Following this week’s COVID-19 vaccine passport implementation for teachers in Italy, the nation will soon see the passports extended to all state workers, and eventually private sector workers, despite opposition from conservative leaders.
Premier Mario Draghi aims to expand the scheme to 1.2 million employees of local governments and ministries.
In light of cooler temperatures, the Italian government views the controversial passport as critical to containing COVID-19.
The start of the new school year at the beginning of this week was accompanied by a strict requirement for teachers to show proof of vaccination, that they have had the disease at some point or that they have tested negative in the past two days.
Many people already have to show a passport when traveling by long-distance train, going to the movie theater, or dining in an indoor restaurant. The passport is available through QR codes on a mobile phone.
Despite backing Draghi’s government, Giorgia Meloni’s opposition Brothers of Italy party and the League arty’s Matteo Salvini have encouraged opposition to the passports. Salvini has also opposed curfews, masks, and the closing of Italian restaurants.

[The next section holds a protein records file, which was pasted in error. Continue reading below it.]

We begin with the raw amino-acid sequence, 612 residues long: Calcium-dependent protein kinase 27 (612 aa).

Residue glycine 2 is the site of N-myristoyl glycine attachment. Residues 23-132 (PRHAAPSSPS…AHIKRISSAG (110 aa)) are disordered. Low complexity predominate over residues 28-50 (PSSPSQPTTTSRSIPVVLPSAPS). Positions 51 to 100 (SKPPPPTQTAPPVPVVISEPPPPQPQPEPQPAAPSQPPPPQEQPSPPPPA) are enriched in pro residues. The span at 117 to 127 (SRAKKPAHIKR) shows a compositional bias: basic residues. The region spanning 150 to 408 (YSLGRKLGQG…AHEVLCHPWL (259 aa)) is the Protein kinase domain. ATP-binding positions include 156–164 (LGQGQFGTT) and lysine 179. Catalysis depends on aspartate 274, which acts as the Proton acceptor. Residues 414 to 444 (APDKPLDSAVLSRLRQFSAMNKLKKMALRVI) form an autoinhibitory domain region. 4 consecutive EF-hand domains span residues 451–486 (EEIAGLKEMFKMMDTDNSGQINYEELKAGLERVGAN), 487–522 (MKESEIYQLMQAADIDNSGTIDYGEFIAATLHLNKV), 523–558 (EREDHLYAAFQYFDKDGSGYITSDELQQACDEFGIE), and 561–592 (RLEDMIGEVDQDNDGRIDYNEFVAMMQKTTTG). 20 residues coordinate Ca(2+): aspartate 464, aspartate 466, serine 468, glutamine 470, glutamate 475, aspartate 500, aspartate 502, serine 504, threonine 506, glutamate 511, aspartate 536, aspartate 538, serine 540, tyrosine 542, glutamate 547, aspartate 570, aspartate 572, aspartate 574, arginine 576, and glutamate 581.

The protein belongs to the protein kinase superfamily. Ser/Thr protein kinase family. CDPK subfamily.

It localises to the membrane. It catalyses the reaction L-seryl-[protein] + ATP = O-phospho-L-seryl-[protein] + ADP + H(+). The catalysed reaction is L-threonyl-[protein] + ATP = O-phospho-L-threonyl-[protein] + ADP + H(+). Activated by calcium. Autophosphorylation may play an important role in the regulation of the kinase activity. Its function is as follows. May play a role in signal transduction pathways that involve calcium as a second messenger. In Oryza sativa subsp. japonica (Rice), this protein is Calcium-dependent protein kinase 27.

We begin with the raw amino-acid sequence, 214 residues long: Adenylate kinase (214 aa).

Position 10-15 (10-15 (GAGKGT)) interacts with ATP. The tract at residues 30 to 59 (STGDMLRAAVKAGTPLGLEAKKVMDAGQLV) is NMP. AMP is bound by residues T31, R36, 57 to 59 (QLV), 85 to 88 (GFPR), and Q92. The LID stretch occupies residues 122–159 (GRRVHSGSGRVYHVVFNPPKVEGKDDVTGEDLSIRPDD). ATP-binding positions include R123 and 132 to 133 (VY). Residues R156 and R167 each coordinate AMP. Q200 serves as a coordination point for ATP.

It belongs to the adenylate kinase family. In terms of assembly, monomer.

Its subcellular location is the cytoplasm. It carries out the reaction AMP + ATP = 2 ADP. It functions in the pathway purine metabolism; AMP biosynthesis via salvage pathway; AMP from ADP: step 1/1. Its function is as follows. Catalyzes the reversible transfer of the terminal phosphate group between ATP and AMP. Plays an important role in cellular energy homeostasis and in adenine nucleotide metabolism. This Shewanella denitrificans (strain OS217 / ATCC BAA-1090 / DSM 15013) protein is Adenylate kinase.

Consequently, he is at odds with senior members of his party, including Giancarlo Giorgetti, who believes both schemes should be enacted.
Giorgetti said: “Companies need to guarantee the safety of their staff. Being in the government means taking responsibilities and making decisions, even if some are not happy.”
The League officials, who are in charge of many northern regions, are more in tune with business owners who believe the passports would avoid additional lockdowns.
Regional Affairs Minister Mariastella Gelmini said on state radio this week that a cabinet meeting on Thursday would be “an important moment” in extending the mandatory use of the document.
“We are heading towards a mandatory Green Pass not only for public sector workers but also private sector ones,” she told RAI radio.
If you're tired of censorship and dystopian threats against civil liberties, subscribe to Reclaim The Net.